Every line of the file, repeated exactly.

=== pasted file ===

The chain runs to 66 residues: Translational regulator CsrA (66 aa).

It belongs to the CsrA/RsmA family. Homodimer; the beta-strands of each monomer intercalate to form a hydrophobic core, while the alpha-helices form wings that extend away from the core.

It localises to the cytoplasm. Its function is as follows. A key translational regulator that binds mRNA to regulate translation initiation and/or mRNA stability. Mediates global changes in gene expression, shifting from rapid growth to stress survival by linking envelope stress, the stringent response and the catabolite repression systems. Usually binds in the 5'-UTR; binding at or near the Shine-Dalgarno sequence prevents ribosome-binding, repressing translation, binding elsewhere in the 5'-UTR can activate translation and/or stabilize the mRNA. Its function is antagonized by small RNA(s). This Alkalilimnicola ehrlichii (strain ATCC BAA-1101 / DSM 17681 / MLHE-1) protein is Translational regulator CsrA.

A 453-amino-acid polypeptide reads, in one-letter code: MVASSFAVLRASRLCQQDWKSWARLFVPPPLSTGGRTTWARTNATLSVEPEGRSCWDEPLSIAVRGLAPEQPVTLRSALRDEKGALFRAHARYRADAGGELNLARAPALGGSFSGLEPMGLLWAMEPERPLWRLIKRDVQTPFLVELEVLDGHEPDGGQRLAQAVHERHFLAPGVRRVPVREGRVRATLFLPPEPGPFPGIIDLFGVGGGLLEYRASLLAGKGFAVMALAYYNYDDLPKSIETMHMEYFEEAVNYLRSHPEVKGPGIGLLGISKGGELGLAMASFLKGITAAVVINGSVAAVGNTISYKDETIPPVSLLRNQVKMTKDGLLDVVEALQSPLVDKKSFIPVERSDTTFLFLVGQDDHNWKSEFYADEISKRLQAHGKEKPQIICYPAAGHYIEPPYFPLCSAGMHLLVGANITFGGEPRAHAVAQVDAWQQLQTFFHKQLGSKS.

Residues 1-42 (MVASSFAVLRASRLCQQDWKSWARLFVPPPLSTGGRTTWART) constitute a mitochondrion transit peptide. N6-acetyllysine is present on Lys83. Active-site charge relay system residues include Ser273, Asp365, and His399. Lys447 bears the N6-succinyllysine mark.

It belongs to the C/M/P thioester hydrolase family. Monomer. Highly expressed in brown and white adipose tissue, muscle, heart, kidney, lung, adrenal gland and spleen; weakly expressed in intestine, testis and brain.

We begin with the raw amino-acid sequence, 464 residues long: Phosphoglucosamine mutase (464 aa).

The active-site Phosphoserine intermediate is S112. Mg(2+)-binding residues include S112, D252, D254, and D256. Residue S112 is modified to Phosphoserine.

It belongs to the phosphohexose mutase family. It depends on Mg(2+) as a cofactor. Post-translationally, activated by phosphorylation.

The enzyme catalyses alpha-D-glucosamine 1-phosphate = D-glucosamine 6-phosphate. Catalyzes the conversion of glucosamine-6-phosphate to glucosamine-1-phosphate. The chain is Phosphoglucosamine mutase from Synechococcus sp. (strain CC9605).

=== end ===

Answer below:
The chain runs to 66 residues: Translational regulator CsrA (66 aa).

It belongs to the CsrA/RsmA family. Homodimer; the beta-strands of each monomer intercalate to form a hydrophobic core, while the alpha-helices form wings that extend away from the core.

It localises to the cytoplasm. Its function is as follows. A key translational regulator that binds mRNA to regulate translation initiation and/or mRNA stability. Mediates global changes in gene expression, shifting from rapid growth to stress survival by linking envelope stress, the stringent response and the catabolite repression systems. Usually binds in the 5'-UTR; binding at or near the Shine-Dalgarno sequence prevents ribosome-binding, repressing translation, binding elsewhere in the 5'-UTR can activate translation and/or stabilize the mRNA. Its function is antagonized by small RNA(s). This Alkalilimnicola ehrlichii (strain ATCC BAA-1101 / DSM 17681 / MLHE-1) protein is Translational regulator CsrA.

A 453-amino-acid polypeptide reads, in one-letter code: MVASSFAVLRASRLCQQDWKSWARLFVPPPLSTGGRTTWARTNATLSVEPEGRSCWDEPLSIAVRGLAPEQPVTLRSALRDEKGALFRAHARYRADAGGELNLARAPALGGSFSGLEPMGLLWAMEPERPLWRLIKRDVQTPFLVELEVLDGHEPDGGQRLAQAVHERHFLAPGVRRVPVREGRVRATLFLPPEPGPFPGIIDLFGVGGGLLEYRASLLAGKGFAVMALAYYNYDDLPKSIETMHMEYFEEAVNYLRSHPEVKGPGIGLLGISKGGELGLAMASFLKGITAAVVINGSVAAVGNTISYKDETIPPVSLLRNQVKMTKDGLLDVVEALQSPLVDKKSFIPVERSDTTFLFLVGQDDHNWKSEFYADEISKRLQAHGKEKPQIICYPAAGHYIEPPYFPLCSAGMHLLVGANITFGGEPRAHAVAQVDAWQQLQTFFHKQLGSKS.

Residues 1-42 (MVASSFAVLRASRLCQQDWKSWARLFVPPPLSTGGRTTWART) constitute a mitochondrion transit peptide. N6-acetyllysine is present on Lys83. Active-site charge relay system residues include Ser273, Asp365, and His399. Lys447 bears the N6-succinyllysine mark.

It belongs to the C/M/P thioester hydrolase family. Monomer. Highly expressed in brown and white adipose tissue, muscle, heart, kidney, lung, adrenal gland and spleen; weakly expressed in intestine, testis and brain.

We begin with the raw amino-acid sequence, 464 residues long: Phosphoglucosamine mutase (464 aa).

The active-site Phosphoserine intermediate is S112. Mg(2+)-binding residues include S112, D252, D254, and D256. Residue S112 is modified to Phosphoserine.

It belongs to the phosphohexose mutase family. It depends on Mg(2+) as a cofactor. Post-translationally, activated by phosphorylation.

The enzyme catalyses alpha-D-glucosamine 1-phosphate = D-glucosamine 6-phosphate. Catalyzes the conversion of glucosamine-6-phosphate to glucosamine-1-phosphate. The chain is Phosphoglucosamine mutase from Synechococcus sp. (strain CC9605).